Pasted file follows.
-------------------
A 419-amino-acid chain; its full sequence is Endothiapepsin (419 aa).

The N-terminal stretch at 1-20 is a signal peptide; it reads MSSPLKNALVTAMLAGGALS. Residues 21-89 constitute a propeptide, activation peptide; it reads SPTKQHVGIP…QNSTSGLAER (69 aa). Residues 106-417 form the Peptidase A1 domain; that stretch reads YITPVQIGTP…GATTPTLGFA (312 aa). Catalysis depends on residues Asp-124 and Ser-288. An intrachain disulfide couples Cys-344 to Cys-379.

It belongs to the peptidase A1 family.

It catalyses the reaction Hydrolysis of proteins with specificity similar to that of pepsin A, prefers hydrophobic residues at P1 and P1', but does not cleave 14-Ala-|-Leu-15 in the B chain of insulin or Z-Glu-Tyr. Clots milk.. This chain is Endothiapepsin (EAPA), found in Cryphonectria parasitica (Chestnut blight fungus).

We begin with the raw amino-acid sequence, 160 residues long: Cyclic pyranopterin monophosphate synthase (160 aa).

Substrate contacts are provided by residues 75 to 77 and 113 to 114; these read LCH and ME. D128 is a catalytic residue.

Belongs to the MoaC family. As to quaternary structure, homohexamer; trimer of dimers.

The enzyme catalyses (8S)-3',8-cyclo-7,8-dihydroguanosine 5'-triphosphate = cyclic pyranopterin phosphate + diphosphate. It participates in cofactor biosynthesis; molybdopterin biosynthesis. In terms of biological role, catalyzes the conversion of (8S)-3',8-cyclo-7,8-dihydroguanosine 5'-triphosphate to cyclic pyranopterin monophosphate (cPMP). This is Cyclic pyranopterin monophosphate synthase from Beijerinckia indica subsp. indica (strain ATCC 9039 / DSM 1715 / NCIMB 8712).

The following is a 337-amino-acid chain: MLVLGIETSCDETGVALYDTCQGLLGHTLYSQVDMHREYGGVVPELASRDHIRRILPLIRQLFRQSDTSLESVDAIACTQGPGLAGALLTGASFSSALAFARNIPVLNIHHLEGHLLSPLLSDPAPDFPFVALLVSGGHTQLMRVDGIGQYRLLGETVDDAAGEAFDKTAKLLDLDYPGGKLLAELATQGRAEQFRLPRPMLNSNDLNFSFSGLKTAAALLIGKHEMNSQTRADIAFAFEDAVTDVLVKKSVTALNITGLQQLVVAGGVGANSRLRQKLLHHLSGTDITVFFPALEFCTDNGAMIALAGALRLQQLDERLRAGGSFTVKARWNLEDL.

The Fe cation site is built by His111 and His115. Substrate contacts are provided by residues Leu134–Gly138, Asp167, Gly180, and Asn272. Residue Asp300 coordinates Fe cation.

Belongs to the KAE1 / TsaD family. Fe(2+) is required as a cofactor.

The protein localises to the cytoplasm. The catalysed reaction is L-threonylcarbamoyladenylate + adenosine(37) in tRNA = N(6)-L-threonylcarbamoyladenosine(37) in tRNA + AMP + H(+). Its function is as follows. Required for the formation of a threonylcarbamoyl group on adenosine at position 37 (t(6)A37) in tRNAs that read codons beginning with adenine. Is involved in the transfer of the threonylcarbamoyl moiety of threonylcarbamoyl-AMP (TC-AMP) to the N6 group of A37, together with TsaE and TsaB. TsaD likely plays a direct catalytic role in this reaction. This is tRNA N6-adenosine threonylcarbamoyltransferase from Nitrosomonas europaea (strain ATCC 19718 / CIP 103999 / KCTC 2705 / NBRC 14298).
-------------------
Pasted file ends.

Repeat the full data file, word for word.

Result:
A 419-amino-acid chain; its full sequence is Endothiapepsin (419 aa).

The N-terminal stretch at 1-20 is a signal peptide; it reads MSSPLKNALVTAMLAGGALS. Residues 21-89 constitute a propeptide, activation peptide; it reads SPTKQHVGIP…QNSTSGLAER (69 aa). Residues 106-417 form the Peptidase A1 domain; that stretch reads YITPVQIGTP…GATTPTLGFA (312 aa). Catalysis depends on residues Asp-124 and Ser-288. An intrachain disulfide couples Cys-344 to Cys-379.

It belongs to the peptidase A1 family.

It catalyses the reaction Hydrolysis of proteins with specificity similar to that of pepsin A, prefers hydrophobic residues at P1 and P1', but does not cleave 14-Ala-|-Leu-15 in the B chain of insulin or Z-Glu-Tyr. Clots milk.. This chain is Endothiapepsin (EAPA), found in Cryphonectria parasitica (Chestnut blight fungus).

We begin with the raw amino-acid sequence, 160 residues long: Cyclic pyranopterin monophosphate synthase (160 aa).

Substrate contacts are provided by residues 75 to 77 and 113 to 114; these read LCH and ME. D128 is a catalytic residue.

Belongs to the MoaC family. As to quaternary structure, homohexamer; trimer of dimers.

The enzyme catalyses (8S)-3',8-cyclo-7,8-dihydroguanosine 5'-triphosphate = cyclic pyranopterin phosphate + diphosphate. It participates in cofactor biosynthesis; molybdopterin biosynthesis. In terms of biological role, catalyzes the conversion of (8S)-3',8-cyclo-7,8-dihydroguanosine 5'-triphosphate to cyclic pyranopterin monophosphate (cPMP). This is Cyclic pyranopterin monophosphate synthase from Beijerinckia indica subsp. indica (strain ATCC 9039 / DSM 1715 / NCIMB 8712).

The following is a 337-amino-acid chain: MLVLGIETSCDETGVALYDTCQGLLGHTLYSQVDMHREYGGVVPELASRDHIRRILPLIRQLFRQSDTSLESVDAIACTQGPGLAGALLTGASFSSALAFARNIPVLNIHHLEGHLLSPLLSDPAPDFPFVALLVSGGHTQLMRVDGIGQYRLLGETVDDAAGEAFDKTAKLLDLDYPGGKLLAELATQGRAEQFRLPRPMLNSNDLNFSFSGLKTAAALLIGKHEMNSQTRADIAFAFEDAVTDVLVKKSVTALNITGLQQLVVAGGVGANSRLRQKLLHHLSGTDITVFFPALEFCTDNGAMIALAGALRLQQLDERLRAGGSFTVKARWNLEDL.

The Fe cation site is built by His111 and His115. Substrate contacts are provided by residues Leu134–Gly138, Asp167, Gly180, and Asn272. Residue Asp300 coordinates Fe cation.

Belongs to the KAE1 / TsaD family. Fe(2+) is required as a cofactor.

The protein localises to the cytoplasm. The catalysed reaction is L-threonylcarbamoyladenylate + adenosine(37) in tRNA = N(6)-L-threonylcarbamoyladenosine(37) in tRNA + AMP + H(+). Its function is as follows. Required for the formation of a threonylcarbamoyl group on adenosine at position 37 (t(6)A37) in tRNAs that read codons beginning with adenine. Is involved in the transfer of the threonylcarbamoyl moiety of threonylcarbamoyl-AMP (TC-AMP) to the N6 group of A37, together with TsaE and TsaB. TsaD likely plays a direct catalytic role in this reaction. This is tRNA N6-adenosine threonylcarbamoyltransferase from Nitrosomonas europaea (strain ATCC 19718 / CIP 103999 / KCTC 2705 / NBRC 14298).